Pediatric Growth Hormone Deficiency: Drugs in the Pipeline

Christina Loguidice

Growth hormone deficiency (GHD) results when the pituitary gland does not produce enough growth hormone, resulting in short stature, delayed or absent puberty, and changes in muscle mass, cholesterol levels, and bone strength. The condition can be congenital, resulting from genetic mutations or structural malformations in the brain, or acquired, resulting from trauma, infections, tumors, radiation therapy, or other causes. Because congenital GHD comprises a wide spectrum of etiological disorders, including combined pituitary hormone deficiency, it has a wide incidence range, occurring in 1 in 3500 to 4 in 100,000 live births.1
Currently, the standard of care is subcutaneous injection of a biosynthetic recombinant human growth hormone (rhGH). The frequency of the injections is based on the patient’s level of GHD (ie, whether growth hormone is completely absent or some growth hormone is present), but most patients require daily administration. The rhGH treatments are typically given until the child’s maximum growth potential is achieved, often necessitating many years of treatment, increasing the risk of poor compliance. Two promising agents are under investigation that may alleviate the burden of treatment by reducing the frequency of injections: VRS-317 and hGH-CTP. The companies developing these agents have both made recent announcements regarding the advancement of these agents.


On January 8, 2015, Versartis, Inc., announced initiation of a global phase 3 study of VRS-317, a long-acting form of rhGH that enables semi-monthly dosing in children with GHD.2 This registration trial, dubbed VELOCITY (Versartis Long-Acting Growth Hormone in Children Compared to Daily rhGH), follows positive data from Versartis’ completed phase 1b/2a VERTICAL (Versartis Trial in Children to Assess Long-Acting Growth Hormone) study and the ongoing long-term extension study.
VELOCITY, which is being conducted in the United States, Canada, and Western Europe, is expected to enroll approximately 136 treatment-naïve, prepubescent children with GHD. Patients will be randomly assigned in a 3:1 ratio to 3.5 mg/kg semi-monthly VRS-317 or to 34 µg/kg daily rhGH with somatropin (rDNA origin). The primary endpoint is noninferiority between the 2 treatment groups for 12-month height velocity. Upon completion of the study, all patients will be offered the opportunity to continue treatment with VRS-317 in the ongoing pediatric extension study. Versartis expects 6-month interim results in mid-2016 and final data in early 2017.
“After 12 months of continuous dosing with VRS-317 in our phase 1b/2a and extension study, we are confident in our trial design and look forward to furthering the development of our lead product candidate as a semi-monthly treatment. Our team has extensive knowledge and experience in bringing growth hormone therapies to market and we are diligently working towards commercializing VRS-317 for patients and families who suffer with the burden of daily dosing events,” said Jeffrey L. Cleland, PhD, chief executive officer of Versartis in a company press release.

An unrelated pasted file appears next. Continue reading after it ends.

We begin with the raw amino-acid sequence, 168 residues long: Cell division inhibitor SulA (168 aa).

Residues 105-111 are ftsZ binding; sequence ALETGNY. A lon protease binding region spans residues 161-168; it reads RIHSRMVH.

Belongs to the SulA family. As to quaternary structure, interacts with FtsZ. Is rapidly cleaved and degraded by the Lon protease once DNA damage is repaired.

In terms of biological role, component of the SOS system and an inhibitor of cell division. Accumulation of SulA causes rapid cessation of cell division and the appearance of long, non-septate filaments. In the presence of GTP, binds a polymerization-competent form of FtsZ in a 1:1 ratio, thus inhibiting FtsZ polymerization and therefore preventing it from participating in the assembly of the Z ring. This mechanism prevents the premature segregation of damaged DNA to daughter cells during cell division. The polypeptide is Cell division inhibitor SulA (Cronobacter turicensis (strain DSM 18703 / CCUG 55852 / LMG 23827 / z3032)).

Enrollment information for the VELOCITY trial can be found here.


On December 15, 2014, OPKO Health, Inc., announced that it has partnered with Pfizer to develop and commercialize human growth hormone modified by carboxyl terminal peptide (hGH-CTP) for the treatment of GHD in adults and children, as well as for the treatment of growth failure in children born small for gestational age who do not show catch-up growth by 2 years of age.3 As part of this agreement, OPKO will receive an upfront payment of $295 million from Pfizer and will be eligible to receive up to an additional $275 million upon achievement of regulatory milestones. In turn, upon Pfizer’s commercialization of hGH-CTP, OPKO is eligible to receive royalty and/or profit sharing payments. Pfizer will obtain exclusive license to commercialize hGH-CTP globally.
OPKO’s hGH-CTP is a novel, long-acting rhGH analog that is administered once weekly. This agent features the company’s proprietary carboxyl terminal peptide technology (CTP), which enables the hormone’s half-life to be extended without the need for polymers, encapsulation techniques, or nanoparticles. In 2010, the FDA granted orphan drug designation to hGH-CTP as a treatment for adults and children with GHD. The agent also has orphan drug designation in Europe. OPKO is currently undertaking a phase 2 clinical trial in pediatric patients and has an ongoing pivotal phase 3 clinical trial in adults.


1.  BMJ Best Practice. Growth hormone deficiency in children. Last updated July 25, 2014. Accessed February 3, 2015.
2.  Versartis initiates global phase 3 study of VRS-317 in children with growth hormone deficiency [news release]. Menlo Park, CA: Versartis; January 8, 2015. Accessed February 3, 2015.
3. OPKO and Pfizer Enter into Global Agreement for OPKO’s Long-Acting Human Growth Hormone (hGH-CTP) [news release]. Jersey City, NJ: Pfizer; December 15, 2014. Accessed February 3, 2015.
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